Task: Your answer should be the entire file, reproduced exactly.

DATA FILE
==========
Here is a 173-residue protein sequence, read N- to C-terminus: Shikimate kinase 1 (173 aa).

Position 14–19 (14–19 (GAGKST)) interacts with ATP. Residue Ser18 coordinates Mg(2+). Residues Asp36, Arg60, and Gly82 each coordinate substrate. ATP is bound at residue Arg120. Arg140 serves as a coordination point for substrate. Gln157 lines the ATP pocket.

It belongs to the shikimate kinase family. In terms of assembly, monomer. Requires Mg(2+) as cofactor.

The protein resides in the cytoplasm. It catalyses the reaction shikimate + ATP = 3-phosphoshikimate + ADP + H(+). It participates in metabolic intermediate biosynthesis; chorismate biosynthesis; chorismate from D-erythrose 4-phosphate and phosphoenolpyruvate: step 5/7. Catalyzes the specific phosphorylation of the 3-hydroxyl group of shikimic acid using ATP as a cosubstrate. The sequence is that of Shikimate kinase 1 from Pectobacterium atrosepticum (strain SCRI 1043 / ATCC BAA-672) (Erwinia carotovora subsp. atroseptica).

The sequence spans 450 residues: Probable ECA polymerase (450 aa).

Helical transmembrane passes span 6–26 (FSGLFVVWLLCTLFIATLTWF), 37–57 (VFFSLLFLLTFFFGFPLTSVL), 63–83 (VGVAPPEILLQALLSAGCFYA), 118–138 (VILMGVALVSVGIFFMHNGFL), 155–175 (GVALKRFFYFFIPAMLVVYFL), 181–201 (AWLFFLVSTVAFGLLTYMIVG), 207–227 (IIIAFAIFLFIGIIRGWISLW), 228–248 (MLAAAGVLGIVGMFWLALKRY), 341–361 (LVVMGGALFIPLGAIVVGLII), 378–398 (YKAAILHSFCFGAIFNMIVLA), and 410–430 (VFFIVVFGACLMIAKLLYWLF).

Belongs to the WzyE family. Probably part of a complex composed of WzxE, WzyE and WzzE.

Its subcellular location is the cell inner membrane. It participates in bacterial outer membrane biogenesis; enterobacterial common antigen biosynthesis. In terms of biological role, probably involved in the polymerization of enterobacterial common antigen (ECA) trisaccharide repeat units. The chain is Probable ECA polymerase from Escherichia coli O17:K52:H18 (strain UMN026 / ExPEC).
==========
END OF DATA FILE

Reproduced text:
Here is a 173-residue protein sequence, read N- to C-terminus: Shikimate kinase 1 (173 aa).

Position 14–19 (14–19 (GAGKST)) interacts with ATP. Residue Ser18 coordinates Mg(2+). Residues Asp36, Arg60, and Gly82 each coordinate substrate. ATP is bound at residue Arg120. Arg140 serves as a coordination point for substrate. Gln157 lines the ATP pocket.

It belongs to the shikimate kinase family. In terms of assembly, monomer. Requires Mg(2+) as cofactor.

The protein resides in the cytoplasm. It catalyses the reaction shikimate + ATP = 3-phosphoshikimate + ADP + H(+). It participates in metabolic intermediate biosynthesis; chorismate biosynthesis; chorismate from D-erythrose 4-phosphate and phosphoenolpyruvate: step 5/7. Catalyzes the specific phosphorylation of the 3-hydroxyl group of shikimic acid using ATP as a cosubstrate. The sequence is that of Shikimate kinase 1 from Pectobacterium atrosepticum (strain SCRI 1043 / ATCC BAA-672) (Erwinia carotovora subsp. atroseptica).

The sequence spans 450 residues: Probable ECA polymerase (450 aa).

Helical transmembrane passes span 6–26 (FSGLFVVWLLCTLFIATLTWF), 37–57 (VFFSLLFLLTFFFGFPLTSVL), 63–83 (VGVAPPEILLQALLSAGCFYA), 118–138 (VILMGVALVSVGIFFMHNGFL), 155–175 (GVALKRFFYFFIPAMLVVYFL), 181–201 (AWLFFLVSTVAFGLLTYMIVG), 207–227 (IIIAFAIFLFIGIIRGWISLW), 228–248 (MLAAAGVLGIVGMFWLALKRY), 341–361 (LVVMGGALFIPLGAIVVGLII), 378–398 (YKAAILHSFCFGAIFNMIVLA), and 410–430 (VFFIVVFGACLMIAKLLYWLF).

Belongs to the WzyE family. Probably part of a complex composed of WzxE, WzyE and WzzE.

Its subcellular location is the cell inner membrane. It participates in bacterial outer membrane biogenesis; enterobacterial common antigen biosynthesis. In terms of biological role, probably involved in the polymerization of enterobacterial common antigen (ECA) trisaccharide repeat units. The chain is Probable ECA polymerase from Escherichia coli O17:K52:H18 (strain UMN026 / ExPEC).